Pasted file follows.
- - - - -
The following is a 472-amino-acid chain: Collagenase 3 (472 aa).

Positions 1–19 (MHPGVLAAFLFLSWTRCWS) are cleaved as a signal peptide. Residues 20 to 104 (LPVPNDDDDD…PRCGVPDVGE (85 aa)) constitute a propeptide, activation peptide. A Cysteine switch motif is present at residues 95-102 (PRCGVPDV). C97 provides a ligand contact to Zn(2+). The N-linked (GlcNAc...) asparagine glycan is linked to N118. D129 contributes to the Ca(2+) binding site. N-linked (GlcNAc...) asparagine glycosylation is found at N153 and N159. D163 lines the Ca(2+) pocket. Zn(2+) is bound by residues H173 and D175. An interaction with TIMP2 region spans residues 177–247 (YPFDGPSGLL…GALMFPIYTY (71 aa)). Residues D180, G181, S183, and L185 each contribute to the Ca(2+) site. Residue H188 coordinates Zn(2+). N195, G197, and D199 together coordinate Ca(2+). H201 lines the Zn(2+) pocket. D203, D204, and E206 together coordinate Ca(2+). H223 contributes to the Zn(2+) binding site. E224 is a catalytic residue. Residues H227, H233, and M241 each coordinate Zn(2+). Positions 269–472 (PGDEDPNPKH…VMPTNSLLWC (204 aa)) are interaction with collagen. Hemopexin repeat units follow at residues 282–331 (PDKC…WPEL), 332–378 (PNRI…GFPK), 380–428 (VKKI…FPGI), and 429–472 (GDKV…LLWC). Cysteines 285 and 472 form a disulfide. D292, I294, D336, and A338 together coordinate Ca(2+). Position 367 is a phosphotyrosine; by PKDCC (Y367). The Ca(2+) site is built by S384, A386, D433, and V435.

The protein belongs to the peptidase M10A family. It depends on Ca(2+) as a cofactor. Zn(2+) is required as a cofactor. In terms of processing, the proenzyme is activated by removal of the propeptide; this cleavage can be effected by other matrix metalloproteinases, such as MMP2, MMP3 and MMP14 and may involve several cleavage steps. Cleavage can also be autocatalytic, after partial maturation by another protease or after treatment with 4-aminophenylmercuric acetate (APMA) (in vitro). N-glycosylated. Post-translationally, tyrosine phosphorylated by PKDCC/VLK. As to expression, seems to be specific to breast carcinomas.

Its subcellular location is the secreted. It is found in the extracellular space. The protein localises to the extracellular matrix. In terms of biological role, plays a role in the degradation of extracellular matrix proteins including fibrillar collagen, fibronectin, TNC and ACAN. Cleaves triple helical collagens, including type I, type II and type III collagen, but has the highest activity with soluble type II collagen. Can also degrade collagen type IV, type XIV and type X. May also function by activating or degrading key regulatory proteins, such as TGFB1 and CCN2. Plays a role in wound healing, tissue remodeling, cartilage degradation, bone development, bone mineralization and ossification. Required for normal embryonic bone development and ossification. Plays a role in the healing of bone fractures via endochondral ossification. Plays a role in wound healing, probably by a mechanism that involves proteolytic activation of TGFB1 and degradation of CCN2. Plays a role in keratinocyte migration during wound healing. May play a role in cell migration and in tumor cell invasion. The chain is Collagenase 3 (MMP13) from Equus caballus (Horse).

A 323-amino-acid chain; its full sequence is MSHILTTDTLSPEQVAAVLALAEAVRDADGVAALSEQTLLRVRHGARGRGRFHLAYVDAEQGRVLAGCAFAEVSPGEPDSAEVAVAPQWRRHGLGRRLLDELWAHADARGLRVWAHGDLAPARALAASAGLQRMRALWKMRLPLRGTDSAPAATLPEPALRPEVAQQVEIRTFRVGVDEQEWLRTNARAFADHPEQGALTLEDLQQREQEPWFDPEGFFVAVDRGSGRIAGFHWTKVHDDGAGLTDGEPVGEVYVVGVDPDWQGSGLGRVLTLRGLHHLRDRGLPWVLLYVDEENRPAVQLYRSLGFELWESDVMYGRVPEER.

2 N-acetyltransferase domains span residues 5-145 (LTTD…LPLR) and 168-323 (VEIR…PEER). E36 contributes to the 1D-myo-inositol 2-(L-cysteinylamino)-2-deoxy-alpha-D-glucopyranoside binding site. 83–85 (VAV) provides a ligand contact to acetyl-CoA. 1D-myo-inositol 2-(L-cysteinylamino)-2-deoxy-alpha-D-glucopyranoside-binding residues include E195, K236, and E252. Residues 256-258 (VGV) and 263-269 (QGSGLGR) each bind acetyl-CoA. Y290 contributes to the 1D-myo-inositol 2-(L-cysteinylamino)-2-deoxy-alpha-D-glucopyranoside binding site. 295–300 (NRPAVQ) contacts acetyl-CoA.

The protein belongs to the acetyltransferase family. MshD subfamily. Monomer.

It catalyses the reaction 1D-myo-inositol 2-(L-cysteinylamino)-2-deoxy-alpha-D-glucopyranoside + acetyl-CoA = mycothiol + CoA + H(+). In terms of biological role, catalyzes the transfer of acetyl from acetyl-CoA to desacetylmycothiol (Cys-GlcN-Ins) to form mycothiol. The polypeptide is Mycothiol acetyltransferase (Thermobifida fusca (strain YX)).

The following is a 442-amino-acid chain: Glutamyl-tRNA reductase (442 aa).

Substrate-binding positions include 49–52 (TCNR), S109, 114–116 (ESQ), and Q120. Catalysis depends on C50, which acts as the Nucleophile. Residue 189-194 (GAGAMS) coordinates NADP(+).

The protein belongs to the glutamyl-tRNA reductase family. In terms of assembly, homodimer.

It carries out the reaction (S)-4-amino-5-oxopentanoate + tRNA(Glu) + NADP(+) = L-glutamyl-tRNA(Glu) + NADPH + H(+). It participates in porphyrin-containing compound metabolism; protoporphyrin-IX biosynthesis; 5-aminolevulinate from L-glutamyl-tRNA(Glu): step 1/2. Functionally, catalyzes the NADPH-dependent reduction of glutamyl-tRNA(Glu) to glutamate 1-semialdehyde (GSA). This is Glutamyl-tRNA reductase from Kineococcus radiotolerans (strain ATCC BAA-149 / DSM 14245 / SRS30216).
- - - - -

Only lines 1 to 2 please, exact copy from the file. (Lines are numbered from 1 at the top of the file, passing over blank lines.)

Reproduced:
The following is a 472-amino-acid chain: Collagenase 3 (472 aa).

Positions 1–19 (MHPGVLAAFLFLSWTRCWS) are cleaved as a signal peptide. Residues 20 to 104 (LPVPNDDDDD…PRCGVPDVGE (85 aa)) constitute a propeptide, activation peptide. A Cysteine switch motif is present at residues 95-102 (PRCGVPDV). C97 provides a ligand contact to Zn(2+). The N-linked (GlcNAc...) asparagine glycan is linked to N118. D129 contributes to the Ca(2+) binding site. N-linked (GlcNAc...) asparagine glycosylation is found at N153 and N159. D163 lines the Ca(2+) pocket. Zn(2+) is bound by residues H173 and D175. An interaction with TIMP2 region spans residues 177–247 (YPFDGPSGLL…GALMFPIYTY (71 aa)). Residues D180, G181, S183, and L185 each contribute to the Ca(2+) site. Residue H188 coordinates Zn(2+). N195, G197, and D199 together coordinate Ca(2+). H201 lines the Zn(2+) pocket. D203, D204, and E206 together coordinate Ca(2+). H223 contributes to the Zn(2+) binding site. E224 is a catalytic residue. Residues H227, H233, and M241 each coordinate Zn(2+). Positions 269–472 (PGDEDPNPKH…VMPTNSLLWC (204 aa)) are interaction with collagen. Hemopexin repeat units follow at residues 282–331 (PDKC…WPEL), 332–378 (PNRI…GFPK), 380–428 (VKKI…FPGI), and 429–472 (GDKV…LLWC). Cysteines 285 and 472 form a disulfide. D292, I294, D336, and A338 together coordinate Ca(2+). Position 367 is a phosphotyrosine; by PKDCC (Y367). The Ca(2+) site is built by S384, A386, D433, and V435.